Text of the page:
Ukraine is developing a radio complex to catch Russian S-400

Work on the development of the Gekata, the Ukrainian radio-technical intelligence complex, is actively progressing at the Ukrainian research and production center Infozakhist, as reported by the firm’s director Yaroslav Kalinin. 

As divulged by Kalinin, the company is currently engaged in the intra-firm experimental application of the prototype, keeping it restricted to provisional usage for practical problem-solving. 

“Our project has finally managed to take off and we’re in the phase of ascending into further complexities. Just like in any other experimental format, we’ve come across a few roadblocks that require resolution,” expresses Kalinin. 

Ukraine is developing a radio complex to catch Russian S-400
Photo credit: UBN

On being queried about when Gekata would have the ability to identify Russian anti-aircraft missile structures in proximity to Ukraine’s borders, Kalinin assures that they have already registered preliminary successes in this arena. However, he was quick to point out that this success is confined to a separate apparatus and not the whole system. 

“We have started receiving and processing the initial signals, and are now constantly expanding our competencies to ensure a complete situational awareness chain from pinpointing enemy ground station coordinates in real-time to fostering weapon action planning flexibility”, Kalinin expansively puts. 

Let’s not forget, that Gekata’s radio-technical intelligence system was first unveiled at the Arms and Security Exhibition in 2021. This system was built on the PD-2 drone, a product of the Ukrainian firm Ukrspecsystems, and its flight tests commenced in December 2021.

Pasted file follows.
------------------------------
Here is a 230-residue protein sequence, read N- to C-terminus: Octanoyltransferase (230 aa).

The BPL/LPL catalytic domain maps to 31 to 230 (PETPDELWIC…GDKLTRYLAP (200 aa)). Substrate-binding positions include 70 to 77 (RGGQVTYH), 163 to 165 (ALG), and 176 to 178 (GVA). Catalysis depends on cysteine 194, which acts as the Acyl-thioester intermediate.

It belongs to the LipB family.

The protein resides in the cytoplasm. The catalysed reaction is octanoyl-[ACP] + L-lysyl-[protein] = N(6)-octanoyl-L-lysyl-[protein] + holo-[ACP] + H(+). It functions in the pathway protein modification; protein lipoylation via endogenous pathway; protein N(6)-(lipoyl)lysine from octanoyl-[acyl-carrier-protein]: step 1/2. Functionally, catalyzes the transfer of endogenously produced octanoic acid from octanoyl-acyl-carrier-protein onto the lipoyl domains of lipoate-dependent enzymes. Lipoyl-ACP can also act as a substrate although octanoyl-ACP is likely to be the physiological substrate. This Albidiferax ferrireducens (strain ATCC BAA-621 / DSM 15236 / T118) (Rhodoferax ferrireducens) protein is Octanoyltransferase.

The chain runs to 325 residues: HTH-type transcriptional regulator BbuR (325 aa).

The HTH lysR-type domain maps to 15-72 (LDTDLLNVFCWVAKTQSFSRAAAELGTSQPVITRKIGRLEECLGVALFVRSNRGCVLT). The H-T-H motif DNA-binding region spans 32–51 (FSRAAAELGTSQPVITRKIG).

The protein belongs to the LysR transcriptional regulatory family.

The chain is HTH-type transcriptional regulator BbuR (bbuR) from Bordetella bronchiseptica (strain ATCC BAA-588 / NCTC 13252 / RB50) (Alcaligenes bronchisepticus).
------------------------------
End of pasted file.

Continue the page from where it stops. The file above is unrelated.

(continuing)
Ukraine is developing a radio complex to catch Russian S-400
Photo credit: Infozahist

The functionalities of this complex are wide-ranging in radio-technical intelligence and are dedicated to detecting enemy radars, radio-electronic protection mechanisms, air defense systems, and aircraft. This project, in turn, is expected to substantially aid the Ukrainian military forces.

What do we know about Gekata?

The Gekata complex boasts a formidable detection range of 450 km, allowing its drones to surpass the reach of Russian air defenses. This impressive range means the drones can perform reconnaissance missions across the entirety of Ukraine, notably including its temporarily occupied areas and Crimea. 

What’s more, the Gekata complex is designed with stealth in mind. It emits no signals during operations where it can track a PD-2 drone, even when the drone ventures 200 km from the front line. Remarkably, the PD-2 can still provide a clear picture of what’s happening 250 km deep into the territory. 

The capacity of the Gekata complex is equally impressive. It’s capable of monitoring a whopping 200 targets all at once, storing the data it gathers or transmitting it live, depending on the requirements. All of this can be accomplished even during utmost ‘radio silence’, or when in autonomous flight.

The operational efficiency of such a complex is heightened by the fact that a single operator can manage its functions. It demands less energy compared to terrestrial RTR systems, making it an eco-friendlier alternative. Its short setup time and highly mobile design are also notable aspects touted by the manufacturing company.

Features of the Gekata complex

The Gekata operates within a frequency range of 2-18 GHz, which is standard in the base model. It relies on a superheterodyne type receiver, offering an immediate review bandwidth in real time of 800 MHz. 

Allowing for a total of two independent channels on a hardware level, it provides a snapshot bandwidth of one channel at 400 MHz. A single signal carries a dynamic range greater than 72 dB, with the capacity for a full 360° visibility range instantaneously along the azimuth angle.

As previously stated, it can track up to 200 moving targets, utilizing a coordinate determination method composed of TDOA+AOA.


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